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4.6 out of 5 stars
Gounod: Faust [Blu-ray] [2014]
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5 of 5 people found the following review helpful
on 7 June 2014
I watched this on sky arts, it works surprisingly well but not without a number of anomalies.
To put it into perspective it works better than Wiener Staatsoper where Marguerite is a nun! It also works better than Teatro Coccia with Tonsini and Rigosa, In this the witches sabbath involves some strange activities in their underwear.
Back to the current review, The three leads are excellent, Rene Pape leads with a marvelous rendition of Mephistopheles Paplovskaya is a charmingly rural Marguerete and Kaufmann pretty good as Faust. Some very good voices and credible character representation. Other roles are also well sung with a special mention fir Michelle Losier as Siegel.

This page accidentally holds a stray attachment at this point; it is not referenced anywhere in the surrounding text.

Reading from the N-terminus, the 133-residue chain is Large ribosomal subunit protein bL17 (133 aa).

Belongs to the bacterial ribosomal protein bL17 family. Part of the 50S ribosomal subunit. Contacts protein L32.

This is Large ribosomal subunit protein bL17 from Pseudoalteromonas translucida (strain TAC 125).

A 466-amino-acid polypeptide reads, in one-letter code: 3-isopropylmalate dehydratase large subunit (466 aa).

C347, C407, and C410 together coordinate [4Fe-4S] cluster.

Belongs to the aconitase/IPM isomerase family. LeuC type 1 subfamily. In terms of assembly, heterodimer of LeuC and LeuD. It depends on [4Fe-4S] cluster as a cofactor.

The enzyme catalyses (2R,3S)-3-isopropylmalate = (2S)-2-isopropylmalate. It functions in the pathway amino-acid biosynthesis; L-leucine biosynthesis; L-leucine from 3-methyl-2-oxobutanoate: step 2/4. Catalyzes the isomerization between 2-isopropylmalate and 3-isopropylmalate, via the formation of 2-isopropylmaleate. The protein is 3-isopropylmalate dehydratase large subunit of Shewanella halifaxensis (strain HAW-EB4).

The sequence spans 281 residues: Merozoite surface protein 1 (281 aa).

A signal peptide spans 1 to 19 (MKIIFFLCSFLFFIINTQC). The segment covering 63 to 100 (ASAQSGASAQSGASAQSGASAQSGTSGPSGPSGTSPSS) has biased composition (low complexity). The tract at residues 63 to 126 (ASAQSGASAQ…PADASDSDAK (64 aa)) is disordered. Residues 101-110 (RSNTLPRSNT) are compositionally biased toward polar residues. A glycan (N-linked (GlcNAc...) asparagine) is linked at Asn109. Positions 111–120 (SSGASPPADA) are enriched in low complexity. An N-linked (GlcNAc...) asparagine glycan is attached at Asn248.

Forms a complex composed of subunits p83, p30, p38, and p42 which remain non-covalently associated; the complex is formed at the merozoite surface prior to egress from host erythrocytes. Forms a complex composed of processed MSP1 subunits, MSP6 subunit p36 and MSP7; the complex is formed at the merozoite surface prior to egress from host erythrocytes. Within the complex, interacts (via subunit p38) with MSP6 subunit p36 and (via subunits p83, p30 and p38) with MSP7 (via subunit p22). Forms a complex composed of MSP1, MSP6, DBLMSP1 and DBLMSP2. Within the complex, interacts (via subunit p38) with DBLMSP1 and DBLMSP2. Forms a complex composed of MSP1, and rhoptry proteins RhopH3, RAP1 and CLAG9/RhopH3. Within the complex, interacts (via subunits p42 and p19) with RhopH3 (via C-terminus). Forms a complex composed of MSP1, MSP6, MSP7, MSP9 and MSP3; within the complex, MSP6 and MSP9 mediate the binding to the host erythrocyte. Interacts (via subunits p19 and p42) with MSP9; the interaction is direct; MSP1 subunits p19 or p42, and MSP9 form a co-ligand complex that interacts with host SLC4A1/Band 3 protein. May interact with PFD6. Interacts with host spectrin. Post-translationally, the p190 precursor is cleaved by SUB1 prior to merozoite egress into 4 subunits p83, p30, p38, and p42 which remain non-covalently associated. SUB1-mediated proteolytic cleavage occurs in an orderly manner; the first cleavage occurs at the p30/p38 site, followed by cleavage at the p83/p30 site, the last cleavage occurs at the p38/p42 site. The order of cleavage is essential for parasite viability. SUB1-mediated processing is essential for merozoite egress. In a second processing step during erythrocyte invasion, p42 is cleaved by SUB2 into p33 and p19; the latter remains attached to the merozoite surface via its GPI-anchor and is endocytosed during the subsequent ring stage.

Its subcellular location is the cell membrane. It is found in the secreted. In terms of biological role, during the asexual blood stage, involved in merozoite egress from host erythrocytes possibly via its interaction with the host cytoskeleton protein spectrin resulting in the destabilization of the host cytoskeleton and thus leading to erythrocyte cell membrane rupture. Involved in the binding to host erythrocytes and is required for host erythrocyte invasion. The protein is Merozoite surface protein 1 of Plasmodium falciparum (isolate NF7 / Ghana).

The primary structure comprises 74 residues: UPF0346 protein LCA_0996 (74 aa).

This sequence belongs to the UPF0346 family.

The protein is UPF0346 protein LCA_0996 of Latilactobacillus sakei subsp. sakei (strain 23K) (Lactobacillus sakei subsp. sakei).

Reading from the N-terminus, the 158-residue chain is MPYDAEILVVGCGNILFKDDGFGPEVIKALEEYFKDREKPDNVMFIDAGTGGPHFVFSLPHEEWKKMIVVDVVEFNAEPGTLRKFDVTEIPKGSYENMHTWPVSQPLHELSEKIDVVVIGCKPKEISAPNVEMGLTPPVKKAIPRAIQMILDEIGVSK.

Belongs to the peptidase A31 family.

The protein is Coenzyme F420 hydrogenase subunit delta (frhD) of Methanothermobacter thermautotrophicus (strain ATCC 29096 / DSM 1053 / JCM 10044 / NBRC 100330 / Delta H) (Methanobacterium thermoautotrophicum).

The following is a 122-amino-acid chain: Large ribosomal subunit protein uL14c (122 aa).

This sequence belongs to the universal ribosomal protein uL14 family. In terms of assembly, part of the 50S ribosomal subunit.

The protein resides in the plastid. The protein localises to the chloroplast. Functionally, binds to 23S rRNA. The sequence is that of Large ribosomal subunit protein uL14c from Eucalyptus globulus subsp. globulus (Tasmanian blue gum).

Highlights are Pape with "The Golden Calf" and the dance sequence at the end of act 1.
The sets however are something to be desired, They include a laboratory, a square in the town, a cardboard cutout of a house, a prison and a condemned cage. Non of these are of any note, often being suggestive rather than definitive.
The singer sewing machine in act 2 is a real star.
Paplovskayas Jewel song is a treat, such easy singing is a real treat.
The soldiers chorus in act 3 is also rather good.
The witches sabbath of beggars round a nuclear bomb looks incongruous and falls rather flat.
Lab technicians from act 1 appear from time to time and change the set.
At the end Marguerete climbs a scaffold to heaven and Faust drops dead in his lab.
Try the Royal Opera House version with Alagna and Tervil.
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6 of 6 people found the following review helpful
on 4 May 2014
I have known this opera for 40 years, and own several cd recordings, and have seen several staged versions. There are very few dvd performances of Faust- which is sad: one of the greatest visual operas. For this dvd the main singers are all superb- all of them, really- absolutely sublime. The chorus sings well, but is quite wooden in its acting.